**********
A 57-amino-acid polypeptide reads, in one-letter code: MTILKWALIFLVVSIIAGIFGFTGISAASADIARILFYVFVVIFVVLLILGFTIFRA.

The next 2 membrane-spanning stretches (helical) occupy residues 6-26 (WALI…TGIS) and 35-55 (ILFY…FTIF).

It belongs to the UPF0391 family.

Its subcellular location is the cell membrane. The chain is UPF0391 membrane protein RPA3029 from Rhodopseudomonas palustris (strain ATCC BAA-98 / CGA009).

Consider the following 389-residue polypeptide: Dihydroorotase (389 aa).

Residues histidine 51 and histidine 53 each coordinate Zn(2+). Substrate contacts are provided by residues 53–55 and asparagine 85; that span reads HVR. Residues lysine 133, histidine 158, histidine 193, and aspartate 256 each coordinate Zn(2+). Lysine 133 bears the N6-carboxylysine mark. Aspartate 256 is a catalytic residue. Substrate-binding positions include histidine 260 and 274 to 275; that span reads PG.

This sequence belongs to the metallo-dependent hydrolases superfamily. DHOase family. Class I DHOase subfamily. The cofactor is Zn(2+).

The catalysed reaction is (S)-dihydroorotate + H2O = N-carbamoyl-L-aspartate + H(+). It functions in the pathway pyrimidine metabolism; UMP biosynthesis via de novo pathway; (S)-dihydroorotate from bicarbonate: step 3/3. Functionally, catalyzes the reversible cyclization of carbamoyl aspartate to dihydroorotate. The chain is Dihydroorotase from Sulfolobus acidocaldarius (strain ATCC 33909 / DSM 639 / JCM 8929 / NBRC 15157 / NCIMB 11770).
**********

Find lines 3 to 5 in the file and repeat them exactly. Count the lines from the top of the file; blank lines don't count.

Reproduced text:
It belongs to the UPF0391 family.

Its subcellular location is the cell membrane. The chain is UPF0391 membrane protein RPA3029 from Rhodopseudomonas palustris (strain ATCC BAA-98 / CGA009).

Consider the following 389-residue polypeptide: Dihydroorotase (389 aa).